It wasn’t until I started reading more that I considered how boring my life has been so far. That’s bound to happen when comparing your life to a Zombie War though. When trying to come back to some memory that could have been even remotely entertaining I usually encounter a kind of memory black hole. It consumes all aspects of my past, from childhood to whatever it was I ate for lunch today.
Every once in a while my slippery memory will return a gem to me though, like today.
I remember this kid in elementary school, Mike. It was my first day in fifth grade. There had been a random change in district borders that year so I was planted in a new school with no friends whatsoever. Somehow I remember the names of every teacher I’ve ever had. This is impressive because of my total lack of talent in remembering any other name, but I can rattle off every teacher. Except for 5th grade. In fact, I would probably believe that I had never gone to school that year if it wasn’t for Mike.
Summer was still raging when school started that year and recess was heaven. One half hour of bliss, free to run around like a deranged hyena. Maybe that was just me. One day, after my self safari, I was wandering around aimlessly when I came by Mike holding on to a sapling, eyes closed, face toward the sky, humming. While I stood there watching him over the next few minutes several other kids strolled by, each of them laughing and pointing.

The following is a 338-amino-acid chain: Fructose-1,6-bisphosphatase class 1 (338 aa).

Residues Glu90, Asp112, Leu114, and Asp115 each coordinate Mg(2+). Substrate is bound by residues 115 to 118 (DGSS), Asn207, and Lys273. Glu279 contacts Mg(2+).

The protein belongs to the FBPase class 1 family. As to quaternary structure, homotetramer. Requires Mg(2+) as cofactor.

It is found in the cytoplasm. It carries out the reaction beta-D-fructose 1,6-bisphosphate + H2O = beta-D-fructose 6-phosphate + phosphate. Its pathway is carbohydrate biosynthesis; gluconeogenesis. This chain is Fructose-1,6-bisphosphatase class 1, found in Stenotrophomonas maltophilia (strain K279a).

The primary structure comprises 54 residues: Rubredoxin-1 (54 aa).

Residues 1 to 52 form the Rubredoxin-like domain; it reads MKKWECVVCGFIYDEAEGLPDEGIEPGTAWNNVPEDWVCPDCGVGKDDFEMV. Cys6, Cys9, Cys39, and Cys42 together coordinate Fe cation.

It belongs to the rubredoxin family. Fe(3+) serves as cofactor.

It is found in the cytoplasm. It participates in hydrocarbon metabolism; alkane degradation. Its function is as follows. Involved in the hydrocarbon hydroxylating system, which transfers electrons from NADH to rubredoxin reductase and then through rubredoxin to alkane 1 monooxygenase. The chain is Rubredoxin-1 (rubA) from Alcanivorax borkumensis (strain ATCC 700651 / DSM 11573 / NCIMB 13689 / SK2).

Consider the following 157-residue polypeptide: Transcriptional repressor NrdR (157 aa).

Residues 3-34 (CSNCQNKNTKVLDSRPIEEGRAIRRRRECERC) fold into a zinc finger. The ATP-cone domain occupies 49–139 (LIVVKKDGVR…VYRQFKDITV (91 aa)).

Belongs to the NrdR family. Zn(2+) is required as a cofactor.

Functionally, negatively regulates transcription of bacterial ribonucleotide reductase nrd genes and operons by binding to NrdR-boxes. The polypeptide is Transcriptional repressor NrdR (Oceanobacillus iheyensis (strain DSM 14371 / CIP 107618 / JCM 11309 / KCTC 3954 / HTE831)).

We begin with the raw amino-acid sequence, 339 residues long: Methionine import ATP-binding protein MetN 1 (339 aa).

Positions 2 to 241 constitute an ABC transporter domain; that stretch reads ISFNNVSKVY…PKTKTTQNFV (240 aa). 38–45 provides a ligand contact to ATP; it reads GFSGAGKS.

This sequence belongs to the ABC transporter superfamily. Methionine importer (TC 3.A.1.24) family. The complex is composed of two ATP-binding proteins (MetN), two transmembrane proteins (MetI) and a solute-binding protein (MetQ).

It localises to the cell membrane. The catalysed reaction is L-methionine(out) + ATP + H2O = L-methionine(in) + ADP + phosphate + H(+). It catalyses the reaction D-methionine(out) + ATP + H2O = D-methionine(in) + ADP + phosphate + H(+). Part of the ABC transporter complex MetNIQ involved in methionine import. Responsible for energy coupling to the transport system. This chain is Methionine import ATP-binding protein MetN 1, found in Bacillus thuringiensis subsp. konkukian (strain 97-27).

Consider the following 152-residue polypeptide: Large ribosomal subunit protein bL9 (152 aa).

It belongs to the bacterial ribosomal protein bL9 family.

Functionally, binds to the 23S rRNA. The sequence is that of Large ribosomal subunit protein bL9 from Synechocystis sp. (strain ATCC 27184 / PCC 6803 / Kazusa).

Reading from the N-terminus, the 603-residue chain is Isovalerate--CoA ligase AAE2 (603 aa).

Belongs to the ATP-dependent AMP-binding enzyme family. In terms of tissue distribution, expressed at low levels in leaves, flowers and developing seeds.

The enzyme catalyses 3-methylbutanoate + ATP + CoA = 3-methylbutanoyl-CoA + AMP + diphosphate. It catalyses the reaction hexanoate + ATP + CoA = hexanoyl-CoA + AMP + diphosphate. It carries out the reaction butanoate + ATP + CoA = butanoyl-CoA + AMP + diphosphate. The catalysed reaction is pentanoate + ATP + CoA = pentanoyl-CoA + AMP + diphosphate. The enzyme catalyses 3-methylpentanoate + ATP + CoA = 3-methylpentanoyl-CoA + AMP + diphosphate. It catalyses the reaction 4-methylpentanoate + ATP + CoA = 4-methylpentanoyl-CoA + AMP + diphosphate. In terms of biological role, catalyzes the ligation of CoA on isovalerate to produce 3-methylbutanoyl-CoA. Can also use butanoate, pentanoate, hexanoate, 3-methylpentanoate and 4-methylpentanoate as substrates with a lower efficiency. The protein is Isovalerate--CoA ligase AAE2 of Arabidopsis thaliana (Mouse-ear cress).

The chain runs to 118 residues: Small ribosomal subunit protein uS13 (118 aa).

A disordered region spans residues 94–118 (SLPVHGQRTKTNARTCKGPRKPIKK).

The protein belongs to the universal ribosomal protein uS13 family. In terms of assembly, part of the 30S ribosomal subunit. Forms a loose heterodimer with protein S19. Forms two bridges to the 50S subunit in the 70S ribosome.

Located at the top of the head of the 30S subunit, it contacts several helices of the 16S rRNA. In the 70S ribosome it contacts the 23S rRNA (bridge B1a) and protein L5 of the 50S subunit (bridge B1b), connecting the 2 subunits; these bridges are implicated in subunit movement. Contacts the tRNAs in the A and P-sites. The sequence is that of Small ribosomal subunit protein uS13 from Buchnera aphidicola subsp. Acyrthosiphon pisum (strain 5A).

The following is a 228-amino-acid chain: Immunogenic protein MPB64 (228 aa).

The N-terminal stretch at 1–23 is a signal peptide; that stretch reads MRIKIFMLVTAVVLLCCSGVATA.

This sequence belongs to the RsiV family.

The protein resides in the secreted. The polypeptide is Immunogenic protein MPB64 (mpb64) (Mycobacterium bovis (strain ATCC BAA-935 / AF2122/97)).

What everyone else was seeing was that Mike wasn’t just holding the sapling for the hell of it. It was split in half. Mike was there holding the pieces together. As if to solidify this realization, another of the passing groups managed to stop laughing to ask him what he was doing.
“I’m healing her.” Mike said, in something close to a chant.
It all made sense, and I saw through everyone else’s eyes that Mike was a goner, he was nuts, “bat-shit crazy” as I would come to call it later in my life. I laughed, just like all of the others.
It wasn’t until I got home that night that I realized something. Mike thought he had special powers, or maybe wished he had and was giving it a shot. While I lay under my X-Men blanket I understood that I wasn’t so different. I wanted powers too. I had jumped off the deck trying to fly, I had tried to read people’s minds and incinerate ants with my stare. Mike just had the courage to try in public.
Had I been a braver 5th grader I would have probably tried to help him heal the tree.